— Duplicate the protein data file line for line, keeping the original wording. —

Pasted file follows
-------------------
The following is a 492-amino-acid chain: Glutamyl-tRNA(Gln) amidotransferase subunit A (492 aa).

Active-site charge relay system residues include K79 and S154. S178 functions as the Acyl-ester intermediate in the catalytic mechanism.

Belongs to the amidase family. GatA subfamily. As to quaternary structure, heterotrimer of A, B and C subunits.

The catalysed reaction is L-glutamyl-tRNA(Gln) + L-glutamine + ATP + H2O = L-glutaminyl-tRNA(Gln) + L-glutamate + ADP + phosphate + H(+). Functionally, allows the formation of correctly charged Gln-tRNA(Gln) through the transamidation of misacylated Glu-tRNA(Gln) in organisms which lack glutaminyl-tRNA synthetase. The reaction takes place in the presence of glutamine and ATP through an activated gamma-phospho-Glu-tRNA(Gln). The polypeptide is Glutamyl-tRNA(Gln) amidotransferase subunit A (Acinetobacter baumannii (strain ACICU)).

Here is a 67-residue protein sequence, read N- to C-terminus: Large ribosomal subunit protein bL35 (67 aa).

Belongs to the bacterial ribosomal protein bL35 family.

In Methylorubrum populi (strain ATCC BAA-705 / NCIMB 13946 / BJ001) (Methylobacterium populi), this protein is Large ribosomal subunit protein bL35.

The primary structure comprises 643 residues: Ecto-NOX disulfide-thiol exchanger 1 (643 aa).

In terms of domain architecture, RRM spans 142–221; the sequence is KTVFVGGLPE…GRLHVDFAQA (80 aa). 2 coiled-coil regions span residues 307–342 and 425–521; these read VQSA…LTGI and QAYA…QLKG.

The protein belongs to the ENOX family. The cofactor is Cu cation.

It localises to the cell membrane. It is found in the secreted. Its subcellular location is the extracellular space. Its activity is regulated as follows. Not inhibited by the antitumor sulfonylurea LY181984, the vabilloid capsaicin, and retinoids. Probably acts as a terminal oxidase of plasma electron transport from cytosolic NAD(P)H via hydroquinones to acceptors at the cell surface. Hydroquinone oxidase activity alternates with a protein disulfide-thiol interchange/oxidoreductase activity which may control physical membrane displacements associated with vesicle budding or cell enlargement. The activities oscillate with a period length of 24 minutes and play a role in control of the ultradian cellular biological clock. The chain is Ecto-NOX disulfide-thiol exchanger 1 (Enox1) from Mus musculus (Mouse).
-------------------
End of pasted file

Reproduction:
The following is a 492-amino-acid chain: Glutamyl-tRNA(Gln) amidotransferase subunit A (492 aa).

Active-site charge relay system residues include K79 and S154. S178 functions as the Acyl-ester intermediate in the catalytic mechanism.

Belongs to the amidase family. GatA subfamily. As to quaternary structure, heterotrimer of A, B and C subunits.

The catalysed reaction is L-glutamyl-tRNA(Gln) + L-glutamine + ATP + H2O = L-glutaminyl-tRNA(Gln) + L-glutamate + ADP + phosphate + H(+). Functionally, allows the formation of correctly charged Gln-tRNA(Gln) through the transamidation of misacylated Glu-tRNA(Gln) in organisms which lack glutaminyl-tRNA synthetase. The reaction takes place in the presence of glutamine and ATP through an activated gamma-phospho-Glu-tRNA(Gln). The polypeptide is Glutamyl-tRNA(Gln) amidotransferase subunit A (Acinetobacter baumannii (strain ACICU)).

Here is a 67-residue protein sequence, read N- to C-terminus: Large ribosomal subunit protein bL35 (67 aa).

Belongs to the bacterial ribosomal protein bL35 family.

In Methylorubrum populi (strain ATCC BAA-705 / NCIMB 13946 / BJ001) (Methylobacterium populi), this protein is Large ribosomal subunit protein bL35.

The primary structure comprises 643 residues: Ecto-NOX disulfide-thiol exchanger 1 (643 aa).

In terms of domain architecture, RRM spans 142–221; the sequence is KTVFVGGLPE…GRLHVDFAQA (80 aa). 2 coiled-coil regions span residues 307–342 and 425–521; these read VQSA…LTGI and QAYA…QLKG.

The protein belongs to the ENOX family. The cofactor is Cu cation.

It localises to the cell membrane. It is found in the secreted. Its subcellular location is the extracellular space. Its activity is regulated as follows. Not inhibited by the antitumor sulfonylurea LY181984, the vabilloid capsaicin, and retinoids. Probably acts as a terminal oxidase of plasma electron transport from cytosolic NAD(P)H via hydroquinones to acceptors at the cell surface. Hydroquinone oxidase activity alternates with a protein disulfide-thiol interchange/oxidoreductase activity which may control physical membrane displacements associated with vesicle budding or cell enlargement. The activities oscillate with a period length of 24 minutes and play a role in control of the ultradian cellular biological clock. The chain is Ecto-NOX disulfide-thiol exchanger 1 (Enox1) from Mus musculus (Mouse).